Digital technologies, including those that utilize artificial intelligence, are increasingly being used to aid COVID-19 surveillance and response efforts. While these digital technologies, such as digital proximity tracking technologies, will undoubtedly play an important role, their use raises important ethical and governance concerns. This webinar will discuss the use of digital technologies, the ethical and human rights implications of their use, and possible ways forward in implementing such technologies in a manner that upholds and promotes key ethical norms.



Click here to view this seminar in full screen. 



Click here to view this seminar in full screen. 

 

COVID-19 Human Challenge Studies: Is it OK for research participants to volunteer to be infected?

18 May 2020

As widespread use of safe and efficacious vaccines for COVID-19 could save many lives and enable governments to ease restrictive control measures, there is an urgent ethical imperative for well-designed and carefully conducted research to develop such vaccines and increase relevant scientific knowledge regarding SARS-CoV-2. Controlled human infection studies, also known as human challenge studies, have been proposed as one means of testing the many vaccine candidates for SARS-CoV-2. While this has attracted considerable attention with wide calls for COVID-19 challenge studies, the research community is divided over their ethical acceptability.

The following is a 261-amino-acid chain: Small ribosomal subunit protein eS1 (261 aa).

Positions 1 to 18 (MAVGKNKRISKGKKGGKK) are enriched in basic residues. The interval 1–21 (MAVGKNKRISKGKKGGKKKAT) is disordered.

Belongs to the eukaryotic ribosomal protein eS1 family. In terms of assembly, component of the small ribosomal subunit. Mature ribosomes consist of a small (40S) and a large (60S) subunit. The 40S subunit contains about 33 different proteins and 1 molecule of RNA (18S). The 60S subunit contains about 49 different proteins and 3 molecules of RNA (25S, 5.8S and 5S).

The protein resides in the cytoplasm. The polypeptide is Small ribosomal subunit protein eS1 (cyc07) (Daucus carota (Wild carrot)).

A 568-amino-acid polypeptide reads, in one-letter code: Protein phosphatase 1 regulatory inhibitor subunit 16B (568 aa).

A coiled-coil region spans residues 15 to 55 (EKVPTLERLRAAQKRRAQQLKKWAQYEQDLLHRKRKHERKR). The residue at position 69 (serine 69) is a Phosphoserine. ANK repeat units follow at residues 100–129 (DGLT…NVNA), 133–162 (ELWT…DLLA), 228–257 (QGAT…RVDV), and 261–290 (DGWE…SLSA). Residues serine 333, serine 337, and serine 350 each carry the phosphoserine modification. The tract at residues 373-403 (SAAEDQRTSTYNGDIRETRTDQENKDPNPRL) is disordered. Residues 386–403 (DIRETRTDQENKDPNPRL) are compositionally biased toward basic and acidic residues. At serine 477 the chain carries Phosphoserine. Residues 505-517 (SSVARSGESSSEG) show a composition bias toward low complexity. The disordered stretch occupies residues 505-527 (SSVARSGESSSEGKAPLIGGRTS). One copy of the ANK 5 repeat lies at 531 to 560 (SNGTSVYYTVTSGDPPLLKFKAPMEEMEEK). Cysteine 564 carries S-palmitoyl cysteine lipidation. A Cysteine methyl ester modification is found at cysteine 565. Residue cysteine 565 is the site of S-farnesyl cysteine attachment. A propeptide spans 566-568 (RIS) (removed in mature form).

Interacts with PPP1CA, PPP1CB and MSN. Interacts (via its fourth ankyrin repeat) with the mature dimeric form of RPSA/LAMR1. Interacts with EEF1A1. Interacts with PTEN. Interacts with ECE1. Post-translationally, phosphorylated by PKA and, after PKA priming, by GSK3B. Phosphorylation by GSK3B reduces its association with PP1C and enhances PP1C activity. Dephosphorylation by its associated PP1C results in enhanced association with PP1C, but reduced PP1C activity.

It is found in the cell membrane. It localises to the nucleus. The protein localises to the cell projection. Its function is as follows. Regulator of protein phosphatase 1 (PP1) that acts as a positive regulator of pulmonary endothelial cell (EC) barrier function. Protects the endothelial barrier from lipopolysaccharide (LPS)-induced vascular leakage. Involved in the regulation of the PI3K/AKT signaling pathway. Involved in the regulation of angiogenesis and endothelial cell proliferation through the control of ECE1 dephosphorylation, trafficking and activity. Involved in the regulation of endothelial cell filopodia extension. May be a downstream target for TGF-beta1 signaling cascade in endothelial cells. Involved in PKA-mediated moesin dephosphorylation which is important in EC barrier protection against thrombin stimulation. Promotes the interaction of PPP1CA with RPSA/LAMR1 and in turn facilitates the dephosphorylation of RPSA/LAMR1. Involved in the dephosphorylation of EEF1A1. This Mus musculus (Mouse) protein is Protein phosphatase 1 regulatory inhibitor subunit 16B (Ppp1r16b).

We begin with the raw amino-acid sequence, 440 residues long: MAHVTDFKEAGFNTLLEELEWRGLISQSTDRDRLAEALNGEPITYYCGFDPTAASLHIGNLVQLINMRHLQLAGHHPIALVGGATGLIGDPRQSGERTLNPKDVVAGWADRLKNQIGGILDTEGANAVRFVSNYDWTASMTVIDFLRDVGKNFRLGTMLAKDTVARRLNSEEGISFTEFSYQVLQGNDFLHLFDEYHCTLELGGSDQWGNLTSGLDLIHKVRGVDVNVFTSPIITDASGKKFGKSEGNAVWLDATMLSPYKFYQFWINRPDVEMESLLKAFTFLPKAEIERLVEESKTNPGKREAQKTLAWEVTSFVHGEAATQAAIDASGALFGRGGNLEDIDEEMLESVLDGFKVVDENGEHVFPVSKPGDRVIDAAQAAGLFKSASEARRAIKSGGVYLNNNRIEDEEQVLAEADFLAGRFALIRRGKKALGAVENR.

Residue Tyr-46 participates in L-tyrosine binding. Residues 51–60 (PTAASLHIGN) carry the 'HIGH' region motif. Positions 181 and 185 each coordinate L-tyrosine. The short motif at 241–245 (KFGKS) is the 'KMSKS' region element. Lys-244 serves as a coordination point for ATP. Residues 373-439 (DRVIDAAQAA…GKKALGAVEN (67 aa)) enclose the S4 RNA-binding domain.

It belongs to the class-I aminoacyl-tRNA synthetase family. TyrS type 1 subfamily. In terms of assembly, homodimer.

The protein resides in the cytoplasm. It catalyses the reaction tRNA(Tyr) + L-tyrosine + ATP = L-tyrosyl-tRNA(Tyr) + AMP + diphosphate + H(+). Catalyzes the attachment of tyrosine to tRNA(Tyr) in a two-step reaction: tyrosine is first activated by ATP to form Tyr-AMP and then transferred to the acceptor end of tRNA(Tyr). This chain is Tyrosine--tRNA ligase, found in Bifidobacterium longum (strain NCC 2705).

COVID-19 Immunity Passports: Inevitable? Ethical?

04 May 2020

Assuming that recovery from COVID-19 brings a measure of immunity, some have proposed that the detection of antibodies to the SARS-CoV-2 virus could serve as the basis for an ‘immunity passport’ that would enable individuals to travel or to return to work. While health officials and scientists continue to review the evidence on antibody responses to SARS-CoV-2 infection, critical ethical questions related to stigma, health inequities, and the evidential basis for the use of immunity passports must be addressed.



Click here to view this seminar in full screen. 



Click here to view this seminar in full screen. 


Why should ethics be front and centre to the response to COVID-19. Is it?

20 April 2020

This is the first online seminar from PHEPREN (Public Health Emergency Preparedness and Response Ethics Network), the newly launched global community of bioethicists, established to provide real-time, trusted, contextual support to communities, policy makers, researchers, and responders in relation to the ethical issues arising out of global health emergencies.